Financial Beat

October 8, 2001

How to Help Relief Efforts, Mutual Funds, Stocks, Auto Safety

 

Financial Beat

Jump to:Choose article section...Mutual Funds: New tax breaks could be in the pipeline Stocks: New investor tool rates best buys Auto Safety: It's the chatting, not the dialing How to help relief efforts

By Yvonne Chilik Wollenberg

Mutual Funds: New tax breaks could be in the pipeline

A bill now before Congress would let you cut your taxes by sheltering some gains on mutual funds. Under current law, you have to pay tax on a fund's capital gains, even when you don't sell shares, and even if the fund's overall value drops. (See Financial Beat, April 23, 2001.) Taxes eat up more than 2.5 percentage points of the average stock fund's total return each year, according to the US Securities and Exchange Commission.

The proposed law would let you defer tax on up to $3,000 ($6,000 for couples) of the capital gains you earn when mutual funds sell stocks and reinvest the gains. You'd owe tax only when you sell fund shares.

Stocks: New investor tool rates best buys

If you're looking for guidance on finding undervalued companies to invest in, check out Morningstar's new stock ratings. The investment research firm, which is known for rating mutual funds, now awards up to five stars for individual stocks whose prices are cheap compared with their cash flow and earnings prospects. A stock whose estimated fair value is at least 30 percent above its current market price earns the highest rating, five stars. A stock whose value equals the current market price, give or take 10 percent, merits three stars, while a stock valued at least 30 percent below current market price gets one star. The rating system is available with a premium membership in Morningstar.com at $99 a year.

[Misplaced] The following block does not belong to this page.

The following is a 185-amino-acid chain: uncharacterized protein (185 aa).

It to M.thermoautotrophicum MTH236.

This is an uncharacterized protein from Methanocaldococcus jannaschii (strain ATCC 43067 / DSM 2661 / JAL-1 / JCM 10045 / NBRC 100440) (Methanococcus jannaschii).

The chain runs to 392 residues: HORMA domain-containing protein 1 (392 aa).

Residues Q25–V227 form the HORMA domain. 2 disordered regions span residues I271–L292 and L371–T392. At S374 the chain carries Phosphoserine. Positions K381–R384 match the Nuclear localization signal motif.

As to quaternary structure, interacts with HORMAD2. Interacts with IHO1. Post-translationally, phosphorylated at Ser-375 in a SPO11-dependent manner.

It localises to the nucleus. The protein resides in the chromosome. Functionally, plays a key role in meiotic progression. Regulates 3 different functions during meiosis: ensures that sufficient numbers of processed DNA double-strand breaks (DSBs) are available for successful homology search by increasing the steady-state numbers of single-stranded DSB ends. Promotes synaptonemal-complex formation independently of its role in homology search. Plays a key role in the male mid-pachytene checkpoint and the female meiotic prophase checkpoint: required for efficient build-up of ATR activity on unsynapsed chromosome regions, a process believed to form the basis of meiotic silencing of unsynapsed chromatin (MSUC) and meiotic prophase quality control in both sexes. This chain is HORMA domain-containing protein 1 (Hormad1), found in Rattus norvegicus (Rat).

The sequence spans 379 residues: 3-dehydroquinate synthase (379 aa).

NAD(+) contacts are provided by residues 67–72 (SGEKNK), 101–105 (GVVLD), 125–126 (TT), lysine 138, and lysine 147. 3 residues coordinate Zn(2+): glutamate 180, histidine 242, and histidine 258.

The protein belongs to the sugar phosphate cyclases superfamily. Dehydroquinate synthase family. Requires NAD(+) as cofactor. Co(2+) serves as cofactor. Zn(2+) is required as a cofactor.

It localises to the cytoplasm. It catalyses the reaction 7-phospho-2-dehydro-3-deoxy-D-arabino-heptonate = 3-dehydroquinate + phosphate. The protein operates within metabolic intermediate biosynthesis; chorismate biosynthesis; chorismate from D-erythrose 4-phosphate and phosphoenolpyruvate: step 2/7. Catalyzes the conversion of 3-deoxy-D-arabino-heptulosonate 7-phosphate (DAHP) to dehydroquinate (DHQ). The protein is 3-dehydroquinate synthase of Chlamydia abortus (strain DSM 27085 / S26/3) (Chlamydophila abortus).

Auto Safety: It's the chatting, not the dialing

Talking on a hands-free phone while you drive is just as distracting and therefore dangerous as dialing or holding a phone, according to a new study.

Researchers at the University of Utah studied the reaction times of people performing various activities while using a driving simulator. The researchers measured responsiveness to signals such as a red light while doing other things—talking on a handheld or hands-free cell phone, listening to audio books, or listening to and changing radio stations. Those who were talking on the phone were twice as likely as other participants to miss a red light and took longer to react to signals they did catch. There was no difference between those using a handheld phone and those using a hands-free model.

Nearly 75 percent of drivers who usually have a cell phone in the car say they use it while driving, according to the National Highway Traffic Safety Administration.

How to help relief efforts

Charitable organizations nationwide are collecting funds to support relief efforts in the wake of the terrible events of Sept. 11. To help, contact any of the following:

 

AmeriCares
161 Cherry St.
New Canaan, CT 06840
800-486-4357
www.americares.org

Catholic Charities USA
PO Box 25168
Alexandria, VA 22313
800-919-9338

Daily News Charities Inc.
PO Box 3307
New York, NY 10001
212-210-2244

International Association of Fire Fighters AFF General Secretary- Treasurer's Office
Attn: New York Firefighters
9-11 Disaster Relief Fund
1750 New York Ave. NW
Washington, DC 20006
daily.iaff.org/fund.htm

National Organization for Victim Assistance
1730 Park Road NW
Washington, DC 20010
202-232-6682

New York State Fraternal Order of Police WTC Police Disaster Relief Fund
911 Police Plaza
Hicksville, NY 11801

Patrolmen's Benevolent Association of the City of New York
40 Fulton St.
17th Floor
New York, NY 10038
212-233-5531
www.nycpba.org

Salvation Army
800-725-2769
store.yahoo.com/salvationarmy

United Way Sept. 11th Fund The United Way of New York City
2 Park Ave.
New York, NY 10016
800-710-8002
uwnyc.org

 

The author is a freelance writer in Teaneck, NJ.

 



Yvonne Wollenberg. Financial Beat.

Medical Economics

2001;19:14.

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